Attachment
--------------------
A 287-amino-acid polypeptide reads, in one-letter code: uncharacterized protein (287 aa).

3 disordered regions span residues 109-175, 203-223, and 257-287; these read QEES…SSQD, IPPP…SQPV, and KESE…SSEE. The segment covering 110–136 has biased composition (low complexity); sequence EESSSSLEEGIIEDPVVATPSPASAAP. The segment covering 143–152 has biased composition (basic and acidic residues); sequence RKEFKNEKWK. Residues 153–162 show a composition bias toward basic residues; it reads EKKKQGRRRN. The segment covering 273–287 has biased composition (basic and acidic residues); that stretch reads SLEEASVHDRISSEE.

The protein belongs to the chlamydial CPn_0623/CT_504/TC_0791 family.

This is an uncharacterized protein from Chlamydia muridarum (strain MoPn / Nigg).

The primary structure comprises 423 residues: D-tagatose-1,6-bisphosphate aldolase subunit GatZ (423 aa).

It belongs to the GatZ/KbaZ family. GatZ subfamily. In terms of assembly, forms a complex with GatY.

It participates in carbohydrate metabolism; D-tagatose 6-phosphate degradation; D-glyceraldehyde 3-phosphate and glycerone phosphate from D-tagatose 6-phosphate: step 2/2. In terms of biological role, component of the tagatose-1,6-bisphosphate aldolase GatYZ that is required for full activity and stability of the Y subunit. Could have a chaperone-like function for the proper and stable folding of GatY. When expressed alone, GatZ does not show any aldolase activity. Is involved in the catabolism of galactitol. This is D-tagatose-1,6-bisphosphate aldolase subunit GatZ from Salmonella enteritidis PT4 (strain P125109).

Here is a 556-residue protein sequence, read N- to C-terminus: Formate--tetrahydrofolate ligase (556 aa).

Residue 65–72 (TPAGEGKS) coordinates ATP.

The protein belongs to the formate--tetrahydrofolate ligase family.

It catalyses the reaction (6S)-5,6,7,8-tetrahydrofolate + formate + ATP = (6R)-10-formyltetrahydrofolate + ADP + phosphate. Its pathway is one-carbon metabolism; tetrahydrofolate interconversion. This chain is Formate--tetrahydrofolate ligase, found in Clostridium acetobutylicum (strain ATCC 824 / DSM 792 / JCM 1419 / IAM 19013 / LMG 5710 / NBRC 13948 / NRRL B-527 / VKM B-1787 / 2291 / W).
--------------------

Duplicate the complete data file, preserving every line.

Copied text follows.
A 287-amino-acid polypeptide reads, in one-letter code: uncharacterized protein (287 aa).

3 disordered regions span residues 109-175, 203-223, and 257-287; these read QEES…SSQD, IPPP…SQPV, and KESE…SSEE. The segment covering 110–136 has biased composition (low complexity); sequence EESSSSLEEGIIEDPVVATPSPASAAP. The segment covering 143–152 has biased composition (basic and acidic residues); sequence RKEFKNEKWK. Residues 153–162 show a composition bias toward basic residues; it reads EKKKQGRRRN. The segment covering 273–287 has biased composition (basic and acidic residues); that stretch reads SLEEASVHDRISSEE.

The protein belongs to the chlamydial CPn_0623/CT_504/TC_0791 family.

This is an uncharacterized protein from Chlamydia muridarum (strain MoPn / Nigg).

The primary structure comprises 423 residues: D-tagatose-1,6-bisphosphate aldolase subunit GatZ (423 aa).

It belongs to the GatZ/KbaZ family. GatZ subfamily. In terms of assembly, forms a complex with GatY.

It participates in carbohydrate metabolism; D-tagatose 6-phosphate degradation; D-glyceraldehyde 3-phosphate and glycerone phosphate from D-tagatose 6-phosphate: step 2/2. In terms of biological role, component of the tagatose-1,6-bisphosphate aldolase GatYZ that is required for full activity and stability of the Y subunit. Could have a chaperone-like function for the proper and stable folding of GatY. When expressed alone, GatZ does not show any aldolase activity. Is involved in the catabolism of galactitol. This is D-tagatose-1,6-bisphosphate aldolase subunit GatZ from Salmonella enteritidis PT4 (strain P125109).

Here is a 556-residue protein sequence, read N- to C-terminus: Formate--tetrahydrofolate ligase (556 aa).

Residue 65–72 (TPAGEGKS) coordinates ATP.

The protein belongs to the formate--tetrahydrofolate ligase family.

It catalyses the reaction (6S)-5,6,7,8-tetrahydrofolate + formate + ATP = (6R)-10-formyltetrahydrofolate + ADP + phosphate. Its pathway is one-carbon metabolism; tetrahydrofolate interconversion. This chain is Formate--tetrahydrofolate ligase, found in Clostridium acetobutylicum (strain ATCC 824 / DSM 792 / JCM 1419 / IAM 19013 / LMG 5710 / NBRC 13948 / NRRL B-527 / VKM B-1787 / 2291 / W).